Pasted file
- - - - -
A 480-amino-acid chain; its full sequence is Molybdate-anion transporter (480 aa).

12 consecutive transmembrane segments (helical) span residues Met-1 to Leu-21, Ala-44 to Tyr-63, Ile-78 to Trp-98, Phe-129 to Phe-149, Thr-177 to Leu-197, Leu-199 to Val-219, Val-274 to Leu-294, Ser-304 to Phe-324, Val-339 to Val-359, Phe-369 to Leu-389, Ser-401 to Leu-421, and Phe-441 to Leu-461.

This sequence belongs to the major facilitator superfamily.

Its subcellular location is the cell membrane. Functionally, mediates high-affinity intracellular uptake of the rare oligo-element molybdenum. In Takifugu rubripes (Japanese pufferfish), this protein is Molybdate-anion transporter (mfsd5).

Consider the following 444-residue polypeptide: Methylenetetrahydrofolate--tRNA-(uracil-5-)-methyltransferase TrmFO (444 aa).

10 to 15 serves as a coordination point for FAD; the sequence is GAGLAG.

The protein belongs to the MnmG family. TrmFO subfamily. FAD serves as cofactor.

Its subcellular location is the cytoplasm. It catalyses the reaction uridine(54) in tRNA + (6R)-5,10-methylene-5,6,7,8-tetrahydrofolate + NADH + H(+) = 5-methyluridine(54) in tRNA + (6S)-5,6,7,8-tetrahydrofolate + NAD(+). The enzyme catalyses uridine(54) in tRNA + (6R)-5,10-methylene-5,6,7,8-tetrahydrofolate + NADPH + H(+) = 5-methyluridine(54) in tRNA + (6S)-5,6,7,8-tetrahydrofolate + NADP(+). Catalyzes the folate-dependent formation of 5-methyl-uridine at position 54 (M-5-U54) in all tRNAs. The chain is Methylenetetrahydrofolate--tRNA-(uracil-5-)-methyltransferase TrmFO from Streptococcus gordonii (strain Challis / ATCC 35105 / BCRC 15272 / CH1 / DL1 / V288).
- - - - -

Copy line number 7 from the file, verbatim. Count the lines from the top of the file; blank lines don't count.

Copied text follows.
The protein belongs to the MnmG family. TrmFO subfamily. FAD serves as cofactor.